Damp and mould is a horrible housing problem. It looks horrible, it is smelly, and it damages clothes and belongings. Black mould can also cause all sorts of breathing problems, including making asthma worse particularly for young children. Fungus is horrible but some

Some properties are particularly prone to mould developing. If you are unfortunate enough to find yourself renting a property suffering a severe damp and mould problem you have my sympathy. I have lived with it and it is nasty. You cannot get rid of the mould. However much you wipe the mould, it eventually comes back. What can I do about the damp and mould you ask yourself?

Tell your landlord! Serious damp and mould is often due to a repair problem or a design issue. It could be rising damp which can rot skirting boards and then lead to black mould growth higher up the wall. Or there could be a leak, either in your flat or coming through from outside. Or the extractor fans are not working leading to very high humidity in the flat and resulting in condensation damp and mould. If your landlord is reasonable chances are they will fix the problem within a few weeks or a month or so…or they might not. If they don’t then you can take legal action to make them do so. You can bring a court claim in the County Court and get repairs done and compensation. Anthony Gold Solicitors advises on these cases under Legal Aid and No-Win, No Fee agreements.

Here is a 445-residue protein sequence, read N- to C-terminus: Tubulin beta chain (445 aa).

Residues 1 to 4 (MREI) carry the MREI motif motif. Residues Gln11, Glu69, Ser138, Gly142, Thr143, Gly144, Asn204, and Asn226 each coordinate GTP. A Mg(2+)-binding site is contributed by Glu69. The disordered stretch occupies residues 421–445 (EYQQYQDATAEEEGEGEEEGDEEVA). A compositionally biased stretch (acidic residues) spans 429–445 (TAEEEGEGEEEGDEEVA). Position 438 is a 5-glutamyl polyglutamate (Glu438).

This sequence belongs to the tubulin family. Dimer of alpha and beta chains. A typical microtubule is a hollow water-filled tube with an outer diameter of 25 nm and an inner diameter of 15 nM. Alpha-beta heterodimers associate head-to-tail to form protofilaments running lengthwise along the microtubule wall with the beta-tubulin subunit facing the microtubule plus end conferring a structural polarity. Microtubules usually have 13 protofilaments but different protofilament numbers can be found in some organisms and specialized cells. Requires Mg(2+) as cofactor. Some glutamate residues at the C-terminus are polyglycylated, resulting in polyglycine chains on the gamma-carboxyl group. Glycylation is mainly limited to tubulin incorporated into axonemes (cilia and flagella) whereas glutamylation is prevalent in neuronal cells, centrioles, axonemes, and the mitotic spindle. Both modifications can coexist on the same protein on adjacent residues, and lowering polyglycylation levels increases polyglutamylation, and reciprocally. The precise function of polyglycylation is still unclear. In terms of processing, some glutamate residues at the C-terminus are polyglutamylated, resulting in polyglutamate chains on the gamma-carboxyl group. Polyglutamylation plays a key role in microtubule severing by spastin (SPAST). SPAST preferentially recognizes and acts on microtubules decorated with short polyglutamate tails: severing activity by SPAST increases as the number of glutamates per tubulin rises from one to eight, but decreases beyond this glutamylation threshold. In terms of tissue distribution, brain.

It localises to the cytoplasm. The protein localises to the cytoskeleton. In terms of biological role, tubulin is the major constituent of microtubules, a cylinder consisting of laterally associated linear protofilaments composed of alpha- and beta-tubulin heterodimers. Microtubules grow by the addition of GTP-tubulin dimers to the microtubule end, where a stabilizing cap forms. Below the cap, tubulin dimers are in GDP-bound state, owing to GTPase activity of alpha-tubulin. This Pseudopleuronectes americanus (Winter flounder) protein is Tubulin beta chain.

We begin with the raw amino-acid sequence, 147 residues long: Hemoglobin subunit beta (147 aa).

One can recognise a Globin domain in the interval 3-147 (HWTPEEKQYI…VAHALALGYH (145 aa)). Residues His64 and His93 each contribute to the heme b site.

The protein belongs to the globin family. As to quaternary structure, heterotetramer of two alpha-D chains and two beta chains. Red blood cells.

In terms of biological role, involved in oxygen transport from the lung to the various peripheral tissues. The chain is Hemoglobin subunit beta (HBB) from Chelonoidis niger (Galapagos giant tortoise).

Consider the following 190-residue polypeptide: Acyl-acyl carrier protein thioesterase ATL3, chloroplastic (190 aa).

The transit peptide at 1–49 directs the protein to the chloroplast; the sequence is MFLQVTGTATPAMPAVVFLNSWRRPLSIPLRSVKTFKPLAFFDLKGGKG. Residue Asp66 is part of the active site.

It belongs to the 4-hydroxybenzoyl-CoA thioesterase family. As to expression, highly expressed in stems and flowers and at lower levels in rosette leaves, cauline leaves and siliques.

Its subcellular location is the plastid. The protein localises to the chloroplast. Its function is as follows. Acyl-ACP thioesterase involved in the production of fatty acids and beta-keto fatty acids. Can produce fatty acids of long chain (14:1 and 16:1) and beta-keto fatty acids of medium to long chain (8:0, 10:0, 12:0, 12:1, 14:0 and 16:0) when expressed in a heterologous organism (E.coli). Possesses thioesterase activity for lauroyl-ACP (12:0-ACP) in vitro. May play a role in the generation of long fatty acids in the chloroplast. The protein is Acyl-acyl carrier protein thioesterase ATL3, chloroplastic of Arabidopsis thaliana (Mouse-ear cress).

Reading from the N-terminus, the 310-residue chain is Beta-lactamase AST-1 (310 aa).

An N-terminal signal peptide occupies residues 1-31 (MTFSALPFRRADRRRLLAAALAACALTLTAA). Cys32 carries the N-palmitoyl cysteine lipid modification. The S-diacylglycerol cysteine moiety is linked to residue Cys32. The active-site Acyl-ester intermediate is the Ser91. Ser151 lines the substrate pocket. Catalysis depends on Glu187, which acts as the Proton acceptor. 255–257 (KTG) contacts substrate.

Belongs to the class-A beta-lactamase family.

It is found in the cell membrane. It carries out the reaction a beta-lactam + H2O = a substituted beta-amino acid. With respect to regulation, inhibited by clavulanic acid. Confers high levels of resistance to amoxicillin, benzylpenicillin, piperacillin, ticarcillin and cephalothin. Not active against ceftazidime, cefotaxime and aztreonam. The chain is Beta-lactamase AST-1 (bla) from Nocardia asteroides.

Sometimes a landlord will blame the problems on condensation. Condensation occurs when warm moist air hit something cold, causing moisture to condense out of the air. A good example is your ice cold beer (…or white wine, cider G&T, rum and Coke…etc) – the outside of the glass gets wet due to moisture in the air condenses on the cold beer glass. Fine in the pub. Not fine on your bedroom wall or ceiling. If it’s extreme it can result in water dripping from the ceiling and running down the walls.

Bad cases of condensation damp and mould are probably caused by bad design of the property. I acted in a recent case where the roof was totally un-insulated. It was so cold and the problem was so bad that water dripped in one of the rooms. You can see a photo and the story here.

Often landlords blame condensation on the tenant. Of course if the tenant never opens the windows, never uses the heating, dry lots of washing inside and boils a lot of water there will be condensation problems. But most tenants don’t live like this. Really bad damp and mould problems are often due to a repair issue (see above) or the design of the flat, not the tenant. If the problem is due to a design problem and there is mould growth then your landlord probably has an obligation to solve the problem under the Environmental Protection Act 1990.

If your landlord won’t do anything tell the Council’s Environmental Health Department. As long as you’re not a council tenant they must inspect if they are told the damp and mould is serious – photos help reinforce the point. They can make the landlord do the work or do it themselves.